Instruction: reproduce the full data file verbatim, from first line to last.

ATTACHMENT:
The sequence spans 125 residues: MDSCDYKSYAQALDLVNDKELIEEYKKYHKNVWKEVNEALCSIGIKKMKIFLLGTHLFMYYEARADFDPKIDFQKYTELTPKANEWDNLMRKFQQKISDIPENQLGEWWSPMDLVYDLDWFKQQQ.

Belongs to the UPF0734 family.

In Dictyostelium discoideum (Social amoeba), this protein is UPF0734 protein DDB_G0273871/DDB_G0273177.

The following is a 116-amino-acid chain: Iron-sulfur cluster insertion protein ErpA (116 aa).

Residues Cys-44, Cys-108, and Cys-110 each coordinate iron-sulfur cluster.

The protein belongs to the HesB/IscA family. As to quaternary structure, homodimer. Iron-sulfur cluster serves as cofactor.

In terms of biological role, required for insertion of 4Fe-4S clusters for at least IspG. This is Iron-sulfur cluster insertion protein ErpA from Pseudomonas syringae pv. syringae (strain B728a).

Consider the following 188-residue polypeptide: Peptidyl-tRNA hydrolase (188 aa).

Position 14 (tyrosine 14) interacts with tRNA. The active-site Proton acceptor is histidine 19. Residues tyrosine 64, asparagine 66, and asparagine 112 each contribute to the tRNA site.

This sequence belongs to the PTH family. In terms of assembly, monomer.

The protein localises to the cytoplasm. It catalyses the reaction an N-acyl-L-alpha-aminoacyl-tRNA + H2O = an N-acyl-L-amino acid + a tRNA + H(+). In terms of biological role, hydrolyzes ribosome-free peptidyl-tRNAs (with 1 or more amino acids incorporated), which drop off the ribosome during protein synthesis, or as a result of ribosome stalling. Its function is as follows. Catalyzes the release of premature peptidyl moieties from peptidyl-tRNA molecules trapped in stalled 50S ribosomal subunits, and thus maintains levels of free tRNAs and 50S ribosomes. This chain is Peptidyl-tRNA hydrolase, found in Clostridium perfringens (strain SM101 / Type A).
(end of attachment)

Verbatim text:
The sequence spans 125 residues: MDSCDYKSYAQALDLVNDKELIEEYKKYHKNVWKEVNEALCSIGIKKMKIFLLGTHLFMYYEARADFDPKIDFQKYTELTPKANEWDNLMRKFQQKISDIPENQLGEWWSPMDLVYDLDWFKQQQ.

Belongs to the UPF0734 family.

In Dictyostelium discoideum (Social amoeba), this protein is UPF0734 protein DDB_G0273871/DDB_G0273177.

The following is a 116-amino-acid chain: Iron-sulfur cluster insertion protein ErpA (116 aa).

Residues Cys-44, Cys-108, and Cys-110 each coordinate iron-sulfur cluster.

The protein belongs to the HesB/IscA family. As to quaternary structure, homodimer. Iron-sulfur cluster serves as cofactor.

In terms of biological role, required for insertion of 4Fe-4S clusters for at least IspG. This is Iron-sulfur cluster insertion protein ErpA from Pseudomonas syringae pv. syringae (strain B728a).

Consider the following 188-residue polypeptide: Peptidyl-tRNA hydrolase (188 aa).

Position 14 (tyrosine 14) interacts with tRNA. The active-site Proton acceptor is histidine 19. Residues tyrosine 64, asparagine 66, and asparagine 112 each contribute to the tRNA site.

This sequence belongs to the PTH family. In terms of assembly, monomer.

The protein localises to the cytoplasm. It catalyses the reaction an N-acyl-L-alpha-aminoacyl-tRNA + H2O = an N-acyl-L-amino acid + a tRNA + H(+). In terms of biological role, hydrolyzes ribosome-free peptidyl-tRNAs (with 1 or more amino acids incorporated), which drop off the ribosome during protein synthesis, or as a result of ribosome stalling. Its function is as follows. Catalyzes the release of premature peptidyl moieties from peptidyl-tRNA molecules trapped in stalled 50S ribosomal subunits, and thus maintains levels of free tRNAs and 50S ribosomes. This chain is Peptidyl-tRNA hydrolase, found in Clostridium perfringens (strain SM101 / Type A).